March 18, 2016



Like peil in Irish?


Or like 'pelota' in Spanish


Can anyone people explain what that symbol '^' above the Ê is, what it does, what it's called and is it standard in Welsh writing and the Welsh alphabet? Thanks


It's called a circumflex in English and a to bach "little roof" in Welsh. It shows that the vowel is long.

For example, gwyn "white" has a short y sound and gwŷn "pain" has a long y sound, so the presence or absence of the mark is significant.

There's no word pel with a short e as far as I know, but pêl is still spelled with a to bach to show the vowel is long when that might not be expected.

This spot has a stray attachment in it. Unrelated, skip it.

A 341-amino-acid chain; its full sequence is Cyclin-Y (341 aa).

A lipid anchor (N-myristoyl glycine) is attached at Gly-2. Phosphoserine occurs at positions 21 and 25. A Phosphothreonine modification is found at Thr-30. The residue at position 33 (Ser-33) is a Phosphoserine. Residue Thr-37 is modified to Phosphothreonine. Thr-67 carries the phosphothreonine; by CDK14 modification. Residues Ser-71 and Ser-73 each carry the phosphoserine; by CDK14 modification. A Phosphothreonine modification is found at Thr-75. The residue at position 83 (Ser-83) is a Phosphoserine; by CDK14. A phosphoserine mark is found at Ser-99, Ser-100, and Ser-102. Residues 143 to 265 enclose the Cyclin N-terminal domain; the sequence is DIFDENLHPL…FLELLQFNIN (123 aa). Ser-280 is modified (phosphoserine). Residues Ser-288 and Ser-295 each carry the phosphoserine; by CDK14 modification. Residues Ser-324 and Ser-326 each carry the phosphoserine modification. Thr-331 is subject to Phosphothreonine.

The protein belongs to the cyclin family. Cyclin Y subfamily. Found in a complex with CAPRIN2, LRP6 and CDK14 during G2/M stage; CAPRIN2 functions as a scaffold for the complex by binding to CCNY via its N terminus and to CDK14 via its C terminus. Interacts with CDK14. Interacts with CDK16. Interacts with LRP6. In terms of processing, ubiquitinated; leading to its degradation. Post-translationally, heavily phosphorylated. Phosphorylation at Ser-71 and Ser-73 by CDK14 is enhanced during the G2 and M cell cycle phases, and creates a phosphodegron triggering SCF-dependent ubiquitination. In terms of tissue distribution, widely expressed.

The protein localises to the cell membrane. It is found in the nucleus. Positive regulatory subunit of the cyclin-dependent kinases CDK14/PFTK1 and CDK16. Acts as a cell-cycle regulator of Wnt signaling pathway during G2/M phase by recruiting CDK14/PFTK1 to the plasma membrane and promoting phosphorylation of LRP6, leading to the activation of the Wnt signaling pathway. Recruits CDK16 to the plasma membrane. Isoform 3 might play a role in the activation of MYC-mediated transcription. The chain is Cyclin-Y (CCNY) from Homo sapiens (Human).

As far as I know, its use is standard in Welsh writing (i.e. leaving it off is incorrect, strictly speaking). But vowels with a circumflex don't have a separate place in the alphabet.


Thanks for your reply. Well explained.


In my school in Wales, our teachers always called them a roof, not a circumflex; I wonder if that's true of most native speakers, or whether it was just simplifying things a bit.


Philip did say that the Welsh call them "little roof" :)


It's sometimes also called 'hirnod' - "long sign" or "long mark".

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